Juicy cherries topped with a flaky sweet crust.
Fresh cherries. Jam, clafoutis, ice cream, pie … visions of homemade delicacies crammed with cherries floated through my mind as I searched my cookbooks for recipes. While I hesitated, the cherries sat in a bowl looking plump and juicy and radiating crimson sweetness. Everyone passing through the kitchen just had to pop a few of them into their mouths. Before they disappeared altogether, I pitted some for a cobbler.
My cobblers are usually a rich biscuit dough covered with hot fruit, but this recipe calls for batter spooned over the quickly stewed fruit. We liked it. It has just enough buttery, lightly sweet crust to offset the rich, juicy cherries. And being cobbler, it’s easy to make, quick to bake.
The original recipe called for 1 1/2 cups of sugar. I could tell it would be too sweet for us. But if your cherries are tart or you just like your desserts very sweet, use the whole amount. These Bing cherries were sweet so I halved the sugar, and the cobbler was very delicious.
- 4 cups pitted cherries
- 3/4 cup sugar
- 3 tablespoons corn starch
- 1 cup flour
- 1 tablespoon sugar
- 1 1/2 teaspoon baking powder
- 1/2 teaspoon salt
- 3 tablespoons margarine or butter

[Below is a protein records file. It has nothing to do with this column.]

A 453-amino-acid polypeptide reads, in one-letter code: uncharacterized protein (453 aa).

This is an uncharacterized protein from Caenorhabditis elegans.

- 1/2 cup milk
Preheat the oven to 400° F (205° C).
Make the filling: In a medium pan, blend the sugar, corn starch and cherries. Cook over medium heat, stirring, until the mixture releases liquid, thickens and starts to boil – about 5 minutes. Allow it to boil 1 minute, stirring constantly to prevent scorching.
Make the dough: Blend all the dry ingredients in a bowl. Add the margarine or butter, and the milk. Stir until the fat has incorporated and you have a sloppy dough.
Pour the hot fruit into your pie dish or casserole.
Drop big spoonfuls of the dough onto the fruit – 6 spoonfuls is good because then you have 6 servings clearly outlined.
Bake 25 to 30 minutes or until the top is golden brown.
Serve warm, with whipped cream, vanilla ice cream, or just plain (which is how we prefer it). Eat it up the same day or at the most by lunchtime the following day, as cobbler doesn’t keep well. If you must keep it overnight, stash it away in the fridge and heat it up next time, covered lightly with tin foil. Cool it down again to just warm, and serve right away.
Source: About.com Southern Food